Purpose of review: Long-acting injectable antiretroviral therapy (ART) formulations hold great promise in helping to close the significant gap between efficacy and effectiveness in HIV treatment by eliminating the requirement for lifelong daily pills. However, significant systems-level and individual challenges to implementation of long-acting ART in HIV treatment are anticipated.
Recent findings: Studies of long-acting ART formulations are burgeoning, but the drugs are still in early phases of investigation and key knowledge gaps in pharmacokinetics and pharmacodynamics, as well as their effectiveness in settings with the largest burden of HIV disease and in key populations, remain. Extrapolating from the literature on implementation barriers to using long-acting contraception on a global scale, we explore the implementation barriers to rolling-out long-acting ART, including country approval and endorsements; prioritization of patient populations for preferred use, clinic infrastructure requirements, steady supply chains, decentralization of care, provider and patient training programs, and laboratory monitoring; and the need to examine patient preferences and conduct rigorous implementation science research to effectively scale-up this intervention.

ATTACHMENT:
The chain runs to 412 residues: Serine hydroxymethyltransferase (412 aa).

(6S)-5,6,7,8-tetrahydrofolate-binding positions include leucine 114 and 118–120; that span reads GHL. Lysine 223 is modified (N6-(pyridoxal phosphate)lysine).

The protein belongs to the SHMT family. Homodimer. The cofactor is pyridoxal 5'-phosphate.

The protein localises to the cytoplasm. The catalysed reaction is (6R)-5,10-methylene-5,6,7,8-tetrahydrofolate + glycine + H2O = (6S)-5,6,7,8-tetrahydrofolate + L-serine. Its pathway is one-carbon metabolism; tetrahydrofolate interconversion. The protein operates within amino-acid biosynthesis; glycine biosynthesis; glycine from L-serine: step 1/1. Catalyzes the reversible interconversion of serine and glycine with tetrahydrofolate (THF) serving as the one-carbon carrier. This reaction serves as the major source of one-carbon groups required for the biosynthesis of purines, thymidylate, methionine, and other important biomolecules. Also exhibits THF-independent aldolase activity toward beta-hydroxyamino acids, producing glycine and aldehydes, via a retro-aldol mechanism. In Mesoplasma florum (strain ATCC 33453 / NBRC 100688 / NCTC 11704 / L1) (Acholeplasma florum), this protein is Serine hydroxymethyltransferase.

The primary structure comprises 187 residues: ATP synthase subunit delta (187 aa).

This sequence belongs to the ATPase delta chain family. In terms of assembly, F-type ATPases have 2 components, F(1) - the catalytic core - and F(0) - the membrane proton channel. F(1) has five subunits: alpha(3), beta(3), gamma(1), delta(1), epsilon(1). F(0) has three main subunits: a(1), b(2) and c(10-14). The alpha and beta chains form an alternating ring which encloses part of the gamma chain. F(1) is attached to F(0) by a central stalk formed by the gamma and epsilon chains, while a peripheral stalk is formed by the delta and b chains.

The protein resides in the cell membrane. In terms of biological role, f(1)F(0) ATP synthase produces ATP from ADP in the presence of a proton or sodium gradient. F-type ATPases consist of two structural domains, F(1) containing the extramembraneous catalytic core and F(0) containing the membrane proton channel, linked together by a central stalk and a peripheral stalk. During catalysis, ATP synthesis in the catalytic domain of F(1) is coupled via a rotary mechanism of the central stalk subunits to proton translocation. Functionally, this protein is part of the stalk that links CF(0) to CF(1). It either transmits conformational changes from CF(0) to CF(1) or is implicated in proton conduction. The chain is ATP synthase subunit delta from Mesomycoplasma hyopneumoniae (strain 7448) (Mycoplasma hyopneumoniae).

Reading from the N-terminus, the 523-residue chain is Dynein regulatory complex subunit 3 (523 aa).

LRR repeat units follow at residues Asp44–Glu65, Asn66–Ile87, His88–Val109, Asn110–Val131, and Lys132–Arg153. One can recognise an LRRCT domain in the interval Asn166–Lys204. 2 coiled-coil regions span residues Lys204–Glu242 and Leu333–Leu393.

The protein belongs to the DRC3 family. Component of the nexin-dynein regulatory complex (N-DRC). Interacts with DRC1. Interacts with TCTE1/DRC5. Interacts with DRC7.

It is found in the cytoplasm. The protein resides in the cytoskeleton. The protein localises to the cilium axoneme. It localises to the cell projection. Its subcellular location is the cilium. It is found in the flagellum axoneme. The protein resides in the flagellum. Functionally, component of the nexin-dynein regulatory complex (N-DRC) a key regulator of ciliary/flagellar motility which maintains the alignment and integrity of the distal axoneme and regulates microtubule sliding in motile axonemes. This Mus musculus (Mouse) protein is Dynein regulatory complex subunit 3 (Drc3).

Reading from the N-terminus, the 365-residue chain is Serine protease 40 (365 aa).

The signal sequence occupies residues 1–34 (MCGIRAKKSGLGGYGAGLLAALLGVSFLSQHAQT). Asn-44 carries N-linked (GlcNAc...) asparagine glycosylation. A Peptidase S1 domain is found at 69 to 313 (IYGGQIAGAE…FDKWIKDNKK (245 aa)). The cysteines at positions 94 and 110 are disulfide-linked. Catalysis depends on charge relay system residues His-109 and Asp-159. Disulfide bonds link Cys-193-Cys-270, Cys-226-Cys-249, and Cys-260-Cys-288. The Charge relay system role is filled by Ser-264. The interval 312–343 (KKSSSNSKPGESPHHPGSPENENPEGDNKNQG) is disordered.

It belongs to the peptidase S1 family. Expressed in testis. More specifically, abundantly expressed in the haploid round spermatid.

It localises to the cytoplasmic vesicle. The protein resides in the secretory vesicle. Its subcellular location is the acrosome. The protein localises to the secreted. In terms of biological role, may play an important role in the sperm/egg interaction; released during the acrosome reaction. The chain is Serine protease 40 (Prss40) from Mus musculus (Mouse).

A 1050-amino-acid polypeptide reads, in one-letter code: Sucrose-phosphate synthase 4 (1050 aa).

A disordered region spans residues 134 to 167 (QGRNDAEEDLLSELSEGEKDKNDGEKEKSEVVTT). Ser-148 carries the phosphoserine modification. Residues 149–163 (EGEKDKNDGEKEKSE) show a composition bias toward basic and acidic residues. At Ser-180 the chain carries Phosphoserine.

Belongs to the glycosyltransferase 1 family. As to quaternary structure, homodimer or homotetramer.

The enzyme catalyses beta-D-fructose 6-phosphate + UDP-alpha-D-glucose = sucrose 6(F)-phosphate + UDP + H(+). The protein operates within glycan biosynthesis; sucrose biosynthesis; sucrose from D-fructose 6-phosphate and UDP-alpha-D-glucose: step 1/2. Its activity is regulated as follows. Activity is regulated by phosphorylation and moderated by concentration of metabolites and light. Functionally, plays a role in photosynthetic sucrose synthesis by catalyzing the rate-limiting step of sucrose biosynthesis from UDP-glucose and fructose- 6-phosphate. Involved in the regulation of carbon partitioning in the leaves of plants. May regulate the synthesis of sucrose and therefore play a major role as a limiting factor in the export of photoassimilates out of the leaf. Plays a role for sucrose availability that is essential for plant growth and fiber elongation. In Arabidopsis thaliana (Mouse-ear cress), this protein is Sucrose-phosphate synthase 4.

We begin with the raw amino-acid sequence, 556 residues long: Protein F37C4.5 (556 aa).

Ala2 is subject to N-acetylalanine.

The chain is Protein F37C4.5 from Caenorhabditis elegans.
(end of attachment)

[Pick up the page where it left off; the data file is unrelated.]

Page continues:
Summary: Long-acting ART for HIV treatment harbors exciting potential to shift treatment paradigms. Current knowledge gaps in the use of these agents remain, leading to multiple anticipated systems-level and individual-level barriers to implementation. Addressing these gaps and barriers will help fulfill the promise of these agents against the pandemic.